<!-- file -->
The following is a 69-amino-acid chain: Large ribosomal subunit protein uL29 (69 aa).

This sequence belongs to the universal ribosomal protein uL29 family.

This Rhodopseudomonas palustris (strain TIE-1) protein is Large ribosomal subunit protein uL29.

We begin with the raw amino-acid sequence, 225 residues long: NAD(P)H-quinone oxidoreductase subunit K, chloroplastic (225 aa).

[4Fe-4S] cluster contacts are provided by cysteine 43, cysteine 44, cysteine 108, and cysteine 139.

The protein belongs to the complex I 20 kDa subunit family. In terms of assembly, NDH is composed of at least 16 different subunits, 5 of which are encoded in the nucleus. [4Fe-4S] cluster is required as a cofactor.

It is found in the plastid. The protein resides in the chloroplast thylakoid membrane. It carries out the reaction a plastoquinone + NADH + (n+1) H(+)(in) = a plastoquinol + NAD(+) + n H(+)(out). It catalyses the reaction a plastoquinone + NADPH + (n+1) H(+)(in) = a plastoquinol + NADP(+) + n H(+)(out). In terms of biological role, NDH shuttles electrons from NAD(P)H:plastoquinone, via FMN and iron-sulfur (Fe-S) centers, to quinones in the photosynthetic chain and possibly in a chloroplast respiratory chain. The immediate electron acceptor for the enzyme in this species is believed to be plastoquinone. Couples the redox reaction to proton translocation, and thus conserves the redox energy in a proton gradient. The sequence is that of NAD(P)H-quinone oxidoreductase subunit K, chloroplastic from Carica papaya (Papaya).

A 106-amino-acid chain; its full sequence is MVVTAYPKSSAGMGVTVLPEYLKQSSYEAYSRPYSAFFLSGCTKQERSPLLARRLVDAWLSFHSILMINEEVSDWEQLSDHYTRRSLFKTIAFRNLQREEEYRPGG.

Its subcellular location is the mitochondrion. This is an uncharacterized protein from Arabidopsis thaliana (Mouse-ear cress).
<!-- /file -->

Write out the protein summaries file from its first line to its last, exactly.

The following is a 69-amino-acid chain: Large ribosomal subunit protein uL29 (69 aa).

This sequence belongs to the universal ribosomal protein uL29 family.

This Rhodopseudomonas palustris (strain TIE-1) protein is Large ribosomal subunit protein uL29.

We begin with the raw amino-acid sequence, 225 residues long: NAD(P)H-quinone oxidoreductase subunit K, chloroplastic (225 aa).

[4Fe-4S] cluster contacts are provided by cysteine 43, cysteine 44, cysteine 108, and cysteine 139.

The protein belongs to the complex I 20 kDa subunit family. In terms of assembly, NDH is composed of at least 16 different subunits, 5 of which are encoded in the nucleus. [4Fe-4S] cluster is required as a cofactor.

It is found in the plastid. The protein resides in the chloroplast thylakoid membrane. It carries out the reaction a plastoquinone + NADH + (n+1) H(+)(in) = a plastoquinol + NAD(+) + n H(+)(out). It catalyses the reaction a plastoquinone + NADPH + (n+1) H(+)(in) = a plastoquinol + NADP(+) + n H(+)(out). In terms of biological role, NDH shuttles electrons from NAD(P)H:plastoquinone, via FMN and iron-sulfur (Fe-S) centers, to quinones in the photosynthetic chain and possibly in a chloroplast respiratory chain. The immediate electron acceptor for the enzyme in this species is believed to be plastoquinone. Couples the redox reaction to proton translocation, and thus conserves the redox energy in a proton gradient. The sequence is that of NAD(P)H-quinone oxidoreductase subunit K, chloroplastic from Carica papaya (Papaya).

A 106-amino-acid chain; its full sequence is MVVTAYPKSSAGMGVTVLPEYLKQSSYEAYSRPYSAFFLSGCTKQERSPLLARRLVDAWLSFHSILMINEEVSDWEQLSDHYTRRSLFKTIAFRNLQREEEYRPGG.

Its subcellular location is the mitochondrion. This is an uncharacterized protein from Arabidopsis thaliana (Mouse-ear cress).